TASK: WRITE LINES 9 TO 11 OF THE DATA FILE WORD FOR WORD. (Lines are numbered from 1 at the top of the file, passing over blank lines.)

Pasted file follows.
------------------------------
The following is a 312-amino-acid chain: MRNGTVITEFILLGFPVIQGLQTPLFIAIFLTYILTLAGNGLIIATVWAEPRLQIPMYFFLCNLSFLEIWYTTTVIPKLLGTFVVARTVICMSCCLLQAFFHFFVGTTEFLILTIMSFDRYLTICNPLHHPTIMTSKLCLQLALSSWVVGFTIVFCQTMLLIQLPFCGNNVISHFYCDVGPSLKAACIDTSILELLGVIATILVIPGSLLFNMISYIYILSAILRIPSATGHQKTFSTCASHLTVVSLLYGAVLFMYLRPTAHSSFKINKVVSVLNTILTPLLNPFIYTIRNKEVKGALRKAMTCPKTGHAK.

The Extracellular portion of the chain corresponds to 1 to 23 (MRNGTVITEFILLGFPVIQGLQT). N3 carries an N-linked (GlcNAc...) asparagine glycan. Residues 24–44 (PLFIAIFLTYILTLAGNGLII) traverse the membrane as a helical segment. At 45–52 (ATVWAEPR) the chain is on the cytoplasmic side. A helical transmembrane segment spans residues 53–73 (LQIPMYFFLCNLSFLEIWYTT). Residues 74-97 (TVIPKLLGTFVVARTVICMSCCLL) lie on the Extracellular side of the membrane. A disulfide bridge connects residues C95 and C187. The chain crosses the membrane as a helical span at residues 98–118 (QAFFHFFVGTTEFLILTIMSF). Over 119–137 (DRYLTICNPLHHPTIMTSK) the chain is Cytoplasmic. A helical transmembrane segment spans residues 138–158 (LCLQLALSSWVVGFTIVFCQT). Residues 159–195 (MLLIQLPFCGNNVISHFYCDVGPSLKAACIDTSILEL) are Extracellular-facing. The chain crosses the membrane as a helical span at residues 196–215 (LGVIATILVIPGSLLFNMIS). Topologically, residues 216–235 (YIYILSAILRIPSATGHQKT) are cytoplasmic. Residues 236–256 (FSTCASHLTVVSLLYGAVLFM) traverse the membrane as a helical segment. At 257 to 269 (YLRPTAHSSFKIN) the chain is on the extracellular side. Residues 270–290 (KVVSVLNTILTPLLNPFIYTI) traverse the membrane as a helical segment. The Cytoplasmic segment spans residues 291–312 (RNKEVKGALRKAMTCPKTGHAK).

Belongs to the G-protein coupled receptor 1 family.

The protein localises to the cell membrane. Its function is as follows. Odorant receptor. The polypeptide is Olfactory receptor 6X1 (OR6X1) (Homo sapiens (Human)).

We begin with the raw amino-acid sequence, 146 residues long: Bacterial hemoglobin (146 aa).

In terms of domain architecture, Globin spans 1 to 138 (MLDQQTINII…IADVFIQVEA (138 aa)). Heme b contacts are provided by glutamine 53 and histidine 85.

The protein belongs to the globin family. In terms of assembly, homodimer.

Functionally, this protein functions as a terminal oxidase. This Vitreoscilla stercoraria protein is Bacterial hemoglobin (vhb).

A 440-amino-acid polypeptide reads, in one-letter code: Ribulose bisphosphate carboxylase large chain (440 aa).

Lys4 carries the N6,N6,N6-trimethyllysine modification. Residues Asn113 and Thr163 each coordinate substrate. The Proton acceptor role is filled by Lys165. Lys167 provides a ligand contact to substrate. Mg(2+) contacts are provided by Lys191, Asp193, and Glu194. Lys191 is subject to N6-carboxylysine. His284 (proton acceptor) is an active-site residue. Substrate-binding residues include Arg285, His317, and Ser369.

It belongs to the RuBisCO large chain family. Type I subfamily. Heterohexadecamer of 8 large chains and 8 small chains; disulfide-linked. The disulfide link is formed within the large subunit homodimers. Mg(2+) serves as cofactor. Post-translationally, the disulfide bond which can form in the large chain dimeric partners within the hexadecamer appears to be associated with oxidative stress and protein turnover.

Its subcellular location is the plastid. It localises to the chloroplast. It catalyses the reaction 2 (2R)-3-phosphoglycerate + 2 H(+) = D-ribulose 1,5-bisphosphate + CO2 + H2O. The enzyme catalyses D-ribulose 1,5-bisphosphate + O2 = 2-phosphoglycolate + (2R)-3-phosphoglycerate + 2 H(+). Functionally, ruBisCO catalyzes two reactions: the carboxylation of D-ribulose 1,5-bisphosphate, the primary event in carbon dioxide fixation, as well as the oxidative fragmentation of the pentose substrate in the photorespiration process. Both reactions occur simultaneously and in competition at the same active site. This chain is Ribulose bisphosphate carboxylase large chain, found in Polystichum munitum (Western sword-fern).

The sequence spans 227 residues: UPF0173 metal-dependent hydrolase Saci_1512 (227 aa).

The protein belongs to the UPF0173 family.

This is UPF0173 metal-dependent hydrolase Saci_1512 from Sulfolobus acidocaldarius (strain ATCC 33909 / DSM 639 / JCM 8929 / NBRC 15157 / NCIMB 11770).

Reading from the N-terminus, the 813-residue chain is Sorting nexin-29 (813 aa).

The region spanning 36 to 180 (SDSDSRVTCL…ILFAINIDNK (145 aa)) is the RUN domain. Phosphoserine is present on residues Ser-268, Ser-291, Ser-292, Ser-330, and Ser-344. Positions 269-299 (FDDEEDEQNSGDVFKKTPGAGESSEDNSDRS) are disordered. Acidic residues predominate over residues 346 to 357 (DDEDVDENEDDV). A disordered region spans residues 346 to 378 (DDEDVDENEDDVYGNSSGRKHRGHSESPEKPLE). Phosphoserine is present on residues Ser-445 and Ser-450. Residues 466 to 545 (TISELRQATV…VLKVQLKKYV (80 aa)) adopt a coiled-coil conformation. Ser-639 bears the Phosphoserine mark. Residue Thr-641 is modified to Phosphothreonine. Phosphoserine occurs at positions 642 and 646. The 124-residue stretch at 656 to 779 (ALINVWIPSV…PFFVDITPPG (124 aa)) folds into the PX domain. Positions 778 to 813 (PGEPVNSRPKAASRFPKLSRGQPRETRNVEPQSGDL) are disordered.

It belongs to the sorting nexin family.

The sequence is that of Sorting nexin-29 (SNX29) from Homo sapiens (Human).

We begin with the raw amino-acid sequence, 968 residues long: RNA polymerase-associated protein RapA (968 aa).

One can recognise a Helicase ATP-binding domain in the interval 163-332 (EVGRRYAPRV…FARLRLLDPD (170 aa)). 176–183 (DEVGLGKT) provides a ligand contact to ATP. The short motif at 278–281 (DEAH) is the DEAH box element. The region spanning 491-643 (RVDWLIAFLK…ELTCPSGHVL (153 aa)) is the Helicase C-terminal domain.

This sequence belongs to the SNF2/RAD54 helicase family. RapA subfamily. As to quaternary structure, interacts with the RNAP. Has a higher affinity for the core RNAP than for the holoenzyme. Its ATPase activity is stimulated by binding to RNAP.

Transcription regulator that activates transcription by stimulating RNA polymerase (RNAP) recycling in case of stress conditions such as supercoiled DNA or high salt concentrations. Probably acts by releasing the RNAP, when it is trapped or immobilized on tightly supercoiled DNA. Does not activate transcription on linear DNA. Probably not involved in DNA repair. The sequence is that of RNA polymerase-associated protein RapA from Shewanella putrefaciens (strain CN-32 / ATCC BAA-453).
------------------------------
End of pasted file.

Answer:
A 440-amino-acid polypeptide reads, in one-letter code: Ribulose bisphosphate carboxylase large chain (440 aa).

Lys4 carries the N6,N6,N6-trimethyllysine modification. Residues Asn113 and Thr163 each coordinate substrate. The Proton acceptor role is filled by Lys165. Lys167 provides a ligand contact to substrate. Mg(2+) contacts are provided by Lys191, Asp193, and Glu194. Lys191 is subject to N6-carboxylysine. His284 (proton acceptor) is an active-site residue. Substrate-binding residues include Arg285, His317, and Ser369.

It belongs to the RuBisCO large chain family. Type I subfamily. Heterohexadecamer of 8 large chains and 8 small chains; disulfide-linked. The disulfide link is formed within the large subunit homodimers. Mg(2+) serves as cofactor. Post-translationally, the disulfide bond which can form in the large chain dimeric partners within the hexadecamer appears to be associated with oxidative stress and protein turnover.